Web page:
Rereading the above I truly don’t know how it’s been possible, but I have also, since finishing Regeneration structural edits, written a short story (which turned out to be rather less short than I anticipated). It’s for a Jo Fletcher Books’ Secret Project and I finished it yesterday, which means I don’t actually know what I think about it yet. But I won’t have time to think about it at all for a while, because *sigh* Regeneration copy edits are back, and there are still a couple of character and plot elements that need tweaking, and with the July pub date just around the corner in delivery terms there’s no time to waste; so this entire post has really been a long-winded way of saying I’m diving back into the black hole of editing for a couple of weeks. See you on the other side.

Nose, meet grindstone.

After all the excitement and online attention of the last couple of weeks, and the turmoil of the past half-year or so, it’s time to get back to something approaching normal. I actually can’t remember the last time I spent a day, much less a week or a month, simply writing fiction. But I’ve just checked back through my list of other-things-to-do and to my relief, they’ve all been done. Guest posts and articles have been written, interviews have been given, and all are now online. Reviews for Gemsigns and Binary continue to come in at a steady rate, and I will continue to link them here. But increasingly those reviewers and interviewers (not to mention regular readers) are also asking how the third book of the ®Evolution, Gillung, is coming along, and the answer is that it mostly hasn’t been; I’ve been hugely distracted for many months now. The manuscript isn’t just a little bit late, it’s very late. But the story is there in my head, scrabbling to get out, growling at me for some undivided attention.

So that’s what it’s about to get. It’ll be another complicated, layered story with a large cast of characters, and if I’m to give it the kind of focus that demands I can’t allow my mind to wander. I’m going to try out one of those apps that’s supposed to help eliminate the distractions of the web (I’m looking at you here, Twitter). I won’t be completely absent, but I will be less immediately responsive. I’m not going to be saying ‘no’ to all new requests, but I may no longer be saying ‘yes’ to everything in the way that I have done. As it is I’ve still got loads of appearances, real and virtual, coming up: in a week I’ll be recording a Skiffy and Fanty roundtable discussion with other Caribbean SF writers for podcast shortly thereafter. A couple of days after that I head to Jamaica, where I’ll be reading at the Calabash Literary Festival on 31st May. When I get back I’ll be the BSFA’s interviewee on 25th June, and I’ve made myself available for Independent Booksellers Week which starts on the 28th, and then in August there’s Nine Worlds and the World Science Fiction Convention. I doubt I’ll be finished by then, but with any luck the end will at least be in sight.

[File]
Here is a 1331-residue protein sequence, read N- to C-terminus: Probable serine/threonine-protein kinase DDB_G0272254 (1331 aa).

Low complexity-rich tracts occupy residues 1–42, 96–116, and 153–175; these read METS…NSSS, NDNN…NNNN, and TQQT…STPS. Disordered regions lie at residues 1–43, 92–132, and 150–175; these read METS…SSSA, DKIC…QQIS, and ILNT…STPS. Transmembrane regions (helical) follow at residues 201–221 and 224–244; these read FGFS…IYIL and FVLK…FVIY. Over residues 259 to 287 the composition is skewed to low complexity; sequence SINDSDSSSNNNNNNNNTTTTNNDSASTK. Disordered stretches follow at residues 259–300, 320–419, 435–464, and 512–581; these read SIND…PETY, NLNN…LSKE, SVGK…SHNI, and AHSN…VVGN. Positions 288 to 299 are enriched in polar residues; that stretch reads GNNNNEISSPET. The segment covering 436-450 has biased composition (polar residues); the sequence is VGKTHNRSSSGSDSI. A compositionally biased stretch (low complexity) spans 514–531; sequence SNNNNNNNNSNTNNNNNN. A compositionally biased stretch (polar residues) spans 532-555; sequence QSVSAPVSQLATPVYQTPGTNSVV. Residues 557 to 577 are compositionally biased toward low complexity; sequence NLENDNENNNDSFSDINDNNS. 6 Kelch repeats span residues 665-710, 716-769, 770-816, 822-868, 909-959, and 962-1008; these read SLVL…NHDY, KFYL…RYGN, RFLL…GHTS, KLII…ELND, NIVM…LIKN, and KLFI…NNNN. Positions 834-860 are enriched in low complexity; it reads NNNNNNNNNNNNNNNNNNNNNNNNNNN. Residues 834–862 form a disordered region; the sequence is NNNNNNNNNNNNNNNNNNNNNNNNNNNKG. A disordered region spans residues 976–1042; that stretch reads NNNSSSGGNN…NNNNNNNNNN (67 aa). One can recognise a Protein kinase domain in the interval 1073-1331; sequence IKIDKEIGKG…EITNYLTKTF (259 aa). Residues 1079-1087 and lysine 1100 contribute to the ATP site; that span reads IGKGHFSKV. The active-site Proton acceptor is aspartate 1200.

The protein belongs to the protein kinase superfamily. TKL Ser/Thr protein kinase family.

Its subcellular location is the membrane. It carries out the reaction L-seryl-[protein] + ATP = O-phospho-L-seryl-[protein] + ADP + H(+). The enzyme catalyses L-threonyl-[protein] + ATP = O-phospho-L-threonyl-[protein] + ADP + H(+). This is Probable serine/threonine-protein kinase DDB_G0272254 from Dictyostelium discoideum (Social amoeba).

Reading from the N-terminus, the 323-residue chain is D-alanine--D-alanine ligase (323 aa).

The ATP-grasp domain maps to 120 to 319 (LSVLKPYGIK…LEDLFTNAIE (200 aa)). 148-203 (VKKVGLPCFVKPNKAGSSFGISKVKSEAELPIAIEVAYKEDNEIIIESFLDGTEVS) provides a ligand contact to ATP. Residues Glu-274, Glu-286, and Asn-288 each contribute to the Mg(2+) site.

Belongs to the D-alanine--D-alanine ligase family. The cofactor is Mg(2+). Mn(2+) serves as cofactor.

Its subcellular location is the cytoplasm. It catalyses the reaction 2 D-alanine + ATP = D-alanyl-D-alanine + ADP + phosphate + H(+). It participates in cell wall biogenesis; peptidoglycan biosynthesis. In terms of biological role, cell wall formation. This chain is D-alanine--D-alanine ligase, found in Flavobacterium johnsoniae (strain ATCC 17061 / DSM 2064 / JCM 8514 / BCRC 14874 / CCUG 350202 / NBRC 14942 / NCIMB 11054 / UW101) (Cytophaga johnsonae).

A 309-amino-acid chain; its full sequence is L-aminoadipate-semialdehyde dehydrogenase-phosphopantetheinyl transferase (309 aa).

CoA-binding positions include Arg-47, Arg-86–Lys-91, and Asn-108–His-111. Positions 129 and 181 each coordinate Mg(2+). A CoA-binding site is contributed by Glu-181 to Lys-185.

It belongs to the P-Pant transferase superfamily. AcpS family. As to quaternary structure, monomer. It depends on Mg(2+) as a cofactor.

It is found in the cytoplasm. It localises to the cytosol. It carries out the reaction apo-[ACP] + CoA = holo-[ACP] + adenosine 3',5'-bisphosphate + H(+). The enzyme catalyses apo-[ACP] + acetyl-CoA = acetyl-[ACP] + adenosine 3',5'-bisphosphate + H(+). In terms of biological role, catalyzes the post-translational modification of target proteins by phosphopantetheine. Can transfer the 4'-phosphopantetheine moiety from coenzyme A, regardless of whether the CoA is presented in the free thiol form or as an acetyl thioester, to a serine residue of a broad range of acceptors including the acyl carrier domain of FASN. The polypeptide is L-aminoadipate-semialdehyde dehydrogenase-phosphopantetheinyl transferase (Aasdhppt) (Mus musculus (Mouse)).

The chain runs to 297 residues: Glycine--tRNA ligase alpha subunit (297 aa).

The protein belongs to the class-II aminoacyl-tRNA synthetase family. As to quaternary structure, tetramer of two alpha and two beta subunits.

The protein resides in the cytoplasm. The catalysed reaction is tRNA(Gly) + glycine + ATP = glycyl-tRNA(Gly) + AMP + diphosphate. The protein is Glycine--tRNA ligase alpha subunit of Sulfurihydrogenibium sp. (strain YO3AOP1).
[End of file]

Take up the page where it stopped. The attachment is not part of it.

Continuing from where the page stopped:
• I love stories.
    My new novel, Sacred, is all about them. Publication info will be posted as soon as I have it.

    In the meantime check out Gemsigns, Binary and Regeneration, available wherever good books are sold.

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  • UK edition

    REGENERATION

    The 3rd Book of the ®Evolution

  • UK edition

    BINARY

    The 2nd Book of the ®Evolution

  • UK Edition

    GEMSIGNS

    The 1st Book of the ®Evolution

  • US Edition

    REGENERATION

    The 3rd Book of the ®Evolution

  • US Edition

    BINARY

    The 2nd Book of the ®Evolution

  • US Edition

    GEMSIGNS

    The 1st Book of the ®Evolution